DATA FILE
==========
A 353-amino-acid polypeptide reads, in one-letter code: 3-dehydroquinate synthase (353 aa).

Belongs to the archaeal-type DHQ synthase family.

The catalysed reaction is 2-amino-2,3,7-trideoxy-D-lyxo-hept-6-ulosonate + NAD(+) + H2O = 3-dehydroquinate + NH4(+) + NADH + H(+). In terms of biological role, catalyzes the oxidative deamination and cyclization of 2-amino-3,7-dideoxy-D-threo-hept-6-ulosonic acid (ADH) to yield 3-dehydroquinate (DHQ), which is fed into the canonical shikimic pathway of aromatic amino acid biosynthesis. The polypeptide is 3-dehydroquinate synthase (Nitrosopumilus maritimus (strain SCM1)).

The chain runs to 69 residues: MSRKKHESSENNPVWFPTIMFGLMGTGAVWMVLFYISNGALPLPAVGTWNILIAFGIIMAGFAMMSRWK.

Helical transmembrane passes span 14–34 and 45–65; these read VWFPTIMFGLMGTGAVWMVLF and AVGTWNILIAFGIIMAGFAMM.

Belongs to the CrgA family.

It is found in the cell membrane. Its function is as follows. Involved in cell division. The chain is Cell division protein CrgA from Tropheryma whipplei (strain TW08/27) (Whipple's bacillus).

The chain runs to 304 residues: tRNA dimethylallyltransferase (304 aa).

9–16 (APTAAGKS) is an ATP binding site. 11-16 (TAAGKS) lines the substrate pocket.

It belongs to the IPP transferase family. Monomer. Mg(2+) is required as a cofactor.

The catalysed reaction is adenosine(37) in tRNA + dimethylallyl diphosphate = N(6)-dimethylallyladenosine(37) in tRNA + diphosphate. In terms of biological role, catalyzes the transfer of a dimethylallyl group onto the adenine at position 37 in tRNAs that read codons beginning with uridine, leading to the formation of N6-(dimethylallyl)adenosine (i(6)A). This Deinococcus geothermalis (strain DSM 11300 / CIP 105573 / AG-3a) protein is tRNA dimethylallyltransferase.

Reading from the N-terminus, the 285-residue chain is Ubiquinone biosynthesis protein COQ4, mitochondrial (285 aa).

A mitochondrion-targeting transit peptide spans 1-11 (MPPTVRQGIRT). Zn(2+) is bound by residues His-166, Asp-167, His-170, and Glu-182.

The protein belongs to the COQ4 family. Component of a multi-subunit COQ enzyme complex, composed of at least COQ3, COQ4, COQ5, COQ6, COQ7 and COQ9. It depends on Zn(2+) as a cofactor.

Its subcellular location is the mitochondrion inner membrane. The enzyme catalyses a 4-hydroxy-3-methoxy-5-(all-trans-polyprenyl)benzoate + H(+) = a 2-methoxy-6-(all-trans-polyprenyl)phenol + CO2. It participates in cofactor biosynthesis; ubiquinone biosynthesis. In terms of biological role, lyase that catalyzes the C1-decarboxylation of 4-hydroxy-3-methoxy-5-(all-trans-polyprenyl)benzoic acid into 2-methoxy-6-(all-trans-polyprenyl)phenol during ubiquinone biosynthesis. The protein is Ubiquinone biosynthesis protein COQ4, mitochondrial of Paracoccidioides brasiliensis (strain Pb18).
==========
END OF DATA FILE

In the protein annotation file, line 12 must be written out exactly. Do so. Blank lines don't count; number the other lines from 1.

Reading from the N-terminus, the 285-residue chain is Ubiquinone biosynthesis protein COQ4, mitochondrial (285 aa).